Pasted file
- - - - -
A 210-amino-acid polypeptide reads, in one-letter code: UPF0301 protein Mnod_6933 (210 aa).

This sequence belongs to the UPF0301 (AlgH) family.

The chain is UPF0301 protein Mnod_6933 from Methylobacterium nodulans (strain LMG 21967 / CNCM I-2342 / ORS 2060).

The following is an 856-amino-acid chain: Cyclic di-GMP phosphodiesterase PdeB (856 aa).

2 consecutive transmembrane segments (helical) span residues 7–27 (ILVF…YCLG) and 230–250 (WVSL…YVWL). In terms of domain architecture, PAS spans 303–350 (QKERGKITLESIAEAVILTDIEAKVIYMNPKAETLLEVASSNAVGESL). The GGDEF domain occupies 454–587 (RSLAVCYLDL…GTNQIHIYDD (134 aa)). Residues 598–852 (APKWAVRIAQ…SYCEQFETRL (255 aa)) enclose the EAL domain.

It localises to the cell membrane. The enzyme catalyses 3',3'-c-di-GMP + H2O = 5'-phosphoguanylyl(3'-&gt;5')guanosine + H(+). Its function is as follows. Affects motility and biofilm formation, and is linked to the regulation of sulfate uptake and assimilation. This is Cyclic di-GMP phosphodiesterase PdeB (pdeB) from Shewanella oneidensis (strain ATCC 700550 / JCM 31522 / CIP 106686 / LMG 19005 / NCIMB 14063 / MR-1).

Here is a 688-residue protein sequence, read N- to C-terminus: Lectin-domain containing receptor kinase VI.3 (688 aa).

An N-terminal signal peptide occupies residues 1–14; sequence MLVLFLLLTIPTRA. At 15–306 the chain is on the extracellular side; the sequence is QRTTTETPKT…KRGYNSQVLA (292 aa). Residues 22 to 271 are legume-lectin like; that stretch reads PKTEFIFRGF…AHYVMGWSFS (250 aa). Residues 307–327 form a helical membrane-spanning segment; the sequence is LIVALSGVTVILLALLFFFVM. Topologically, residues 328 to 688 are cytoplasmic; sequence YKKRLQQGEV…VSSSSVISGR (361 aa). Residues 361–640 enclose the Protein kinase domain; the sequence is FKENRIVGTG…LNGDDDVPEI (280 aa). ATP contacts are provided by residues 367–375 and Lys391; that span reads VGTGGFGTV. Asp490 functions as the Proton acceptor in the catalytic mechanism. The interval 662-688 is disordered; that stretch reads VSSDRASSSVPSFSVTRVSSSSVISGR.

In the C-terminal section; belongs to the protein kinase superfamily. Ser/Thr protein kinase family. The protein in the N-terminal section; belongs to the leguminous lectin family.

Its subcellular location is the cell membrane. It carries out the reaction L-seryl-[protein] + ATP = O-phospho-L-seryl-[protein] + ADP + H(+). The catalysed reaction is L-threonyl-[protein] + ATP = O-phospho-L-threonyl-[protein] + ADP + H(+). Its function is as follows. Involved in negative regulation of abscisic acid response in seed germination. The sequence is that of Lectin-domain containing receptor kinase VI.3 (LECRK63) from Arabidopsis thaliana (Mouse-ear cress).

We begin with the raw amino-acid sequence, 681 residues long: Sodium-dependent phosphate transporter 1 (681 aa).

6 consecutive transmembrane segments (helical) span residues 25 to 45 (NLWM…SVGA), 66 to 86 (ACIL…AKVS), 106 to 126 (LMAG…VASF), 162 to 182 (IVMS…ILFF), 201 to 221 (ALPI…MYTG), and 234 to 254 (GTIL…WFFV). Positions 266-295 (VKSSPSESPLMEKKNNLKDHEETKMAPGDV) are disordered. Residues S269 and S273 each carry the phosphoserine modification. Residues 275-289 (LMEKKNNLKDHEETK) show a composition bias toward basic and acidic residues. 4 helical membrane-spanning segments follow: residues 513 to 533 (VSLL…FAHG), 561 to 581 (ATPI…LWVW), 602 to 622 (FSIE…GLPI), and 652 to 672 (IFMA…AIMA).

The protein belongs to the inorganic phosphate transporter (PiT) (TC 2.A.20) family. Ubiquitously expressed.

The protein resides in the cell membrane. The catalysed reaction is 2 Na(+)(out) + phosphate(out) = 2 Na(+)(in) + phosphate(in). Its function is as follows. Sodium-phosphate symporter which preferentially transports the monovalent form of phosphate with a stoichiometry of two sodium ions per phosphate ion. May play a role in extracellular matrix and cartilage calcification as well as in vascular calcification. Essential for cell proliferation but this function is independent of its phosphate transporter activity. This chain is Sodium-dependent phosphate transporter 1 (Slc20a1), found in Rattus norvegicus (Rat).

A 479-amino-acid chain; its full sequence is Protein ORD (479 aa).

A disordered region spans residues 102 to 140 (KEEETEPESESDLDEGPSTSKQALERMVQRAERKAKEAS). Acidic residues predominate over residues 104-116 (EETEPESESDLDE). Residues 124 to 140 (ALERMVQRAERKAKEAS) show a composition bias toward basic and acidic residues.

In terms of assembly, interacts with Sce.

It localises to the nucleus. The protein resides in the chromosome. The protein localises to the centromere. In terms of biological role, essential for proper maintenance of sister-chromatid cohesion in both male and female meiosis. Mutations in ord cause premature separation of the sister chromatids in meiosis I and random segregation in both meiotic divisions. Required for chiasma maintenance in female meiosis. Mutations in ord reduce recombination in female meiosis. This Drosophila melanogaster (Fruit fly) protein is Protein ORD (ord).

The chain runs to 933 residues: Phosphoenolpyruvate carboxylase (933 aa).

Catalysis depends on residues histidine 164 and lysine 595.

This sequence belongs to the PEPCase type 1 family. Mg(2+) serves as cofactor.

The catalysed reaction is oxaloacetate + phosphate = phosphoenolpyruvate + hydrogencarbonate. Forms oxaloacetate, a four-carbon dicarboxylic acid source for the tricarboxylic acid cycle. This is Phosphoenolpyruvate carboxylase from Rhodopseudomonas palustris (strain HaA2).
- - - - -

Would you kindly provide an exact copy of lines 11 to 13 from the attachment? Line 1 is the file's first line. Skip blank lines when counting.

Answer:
We begin with the raw amino-acid sequence, 681 residues long: Sodium-dependent phosphate transporter 1 (681 aa).

6 consecutive transmembrane segments (helical) span residues 25 to 45 (NLWM…SVGA), 66 to 86 (ACIL…AKVS), 106 to 126 (LMAG…VASF), 162 to 182 (IVMS…ILFF), 201 to 221 (ALPI…MYTG), and 234 to 254 (GTIL…WFFV). Positions 266-295 (VKSSPSESPLMEKKNNLKDHEETKMAPGDV) are disordered. Residues S269 and S273 each carry the phosphoserine modification. Residues 275-289 (LMEKKNNLKDHEETK) show a composition bias toward basic and acidic residues. 4 helical membrane-spanning segments follow: residues 513 to 533 (VSLL…FAHG), 561 to 581 (ATPI…LWVW), 602 to 622 (FSIE…GLPI), and 652 to 672 (IFMA…AIMA).

The protein belongs to the inorganic phosphate transporter (PiT) (TC 2.A.20) family. Ubiquitously expressed.